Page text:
Japan expects to stop pumping radioactive water into the sea from a crippled nuclear plant on Saturday.
Engineers have been pumping low-level radioactive seawater, used to cool overheated fuel rods, back into the sea for the past five days due to a lack of storage capacity at the Fukushima plant.
The Tokyo Electric Power Company said on Friday the work was expected to finish "tomorrow" (Saturday).
However, no time frame has been given for when the crisis will end.
Officials say it could take months to bring the reactors under control and years to clear up the toxic mess left behind.
Meanwhile, China has expressed concern about the discharge. It is demanding that Tokyo provide swift and accurate information on the crisis.
China said it had detected 10 cases of ships, aircraft or cargo arriving from Japan with higher than normal levels of radiation since mid-March.
It said traces of radioactivity had been found in spinach in three provinces. The Xinhua state news agency reported trace levels of radioactivity had been detected in 22 provinces.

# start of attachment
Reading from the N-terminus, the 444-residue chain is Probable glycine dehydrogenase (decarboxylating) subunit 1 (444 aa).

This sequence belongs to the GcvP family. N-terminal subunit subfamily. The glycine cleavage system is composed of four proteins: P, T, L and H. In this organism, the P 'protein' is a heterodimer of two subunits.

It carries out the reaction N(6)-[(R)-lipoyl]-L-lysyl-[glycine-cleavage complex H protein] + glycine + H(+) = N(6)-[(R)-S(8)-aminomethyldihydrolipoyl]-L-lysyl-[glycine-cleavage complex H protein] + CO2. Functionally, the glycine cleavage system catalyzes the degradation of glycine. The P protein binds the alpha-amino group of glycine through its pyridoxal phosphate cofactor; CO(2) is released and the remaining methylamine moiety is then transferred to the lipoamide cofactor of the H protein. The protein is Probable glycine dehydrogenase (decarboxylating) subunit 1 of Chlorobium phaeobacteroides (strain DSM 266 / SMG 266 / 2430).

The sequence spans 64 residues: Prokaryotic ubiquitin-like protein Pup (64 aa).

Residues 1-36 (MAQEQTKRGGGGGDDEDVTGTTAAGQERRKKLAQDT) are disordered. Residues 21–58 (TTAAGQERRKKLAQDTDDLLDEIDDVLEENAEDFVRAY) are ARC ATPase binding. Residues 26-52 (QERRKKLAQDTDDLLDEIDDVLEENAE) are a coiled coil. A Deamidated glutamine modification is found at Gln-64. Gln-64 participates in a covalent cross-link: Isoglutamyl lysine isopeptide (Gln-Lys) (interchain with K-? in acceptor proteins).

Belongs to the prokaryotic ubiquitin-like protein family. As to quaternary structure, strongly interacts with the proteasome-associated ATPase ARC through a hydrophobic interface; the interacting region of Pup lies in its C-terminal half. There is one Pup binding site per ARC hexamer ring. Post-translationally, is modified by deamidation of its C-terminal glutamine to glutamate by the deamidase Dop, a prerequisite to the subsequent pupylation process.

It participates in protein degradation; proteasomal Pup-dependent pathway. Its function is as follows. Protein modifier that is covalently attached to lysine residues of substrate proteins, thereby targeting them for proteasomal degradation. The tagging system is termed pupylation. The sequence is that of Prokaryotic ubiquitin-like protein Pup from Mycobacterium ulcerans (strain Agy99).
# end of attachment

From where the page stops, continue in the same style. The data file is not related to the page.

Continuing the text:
A magnitude 8.9 earthquake and tsunami on 11 March left 12,787 people dead and 14,991 missing according to the latest figures issued on Friday.
Six nuclear reactors north of Tokyo were also damaged.
An aftershock measured at 7.1 occurred on Thursday close to the epicentre of the earlier quake, at a depth of 49 km.
TEPCO said there had been no damage to its plant from the latest quake.
Japan is facing a damages bill as high as $US300 billion.
The Bank of Japan warned on Friday that power shortages and supply disruptions will leave the economy weak for some time.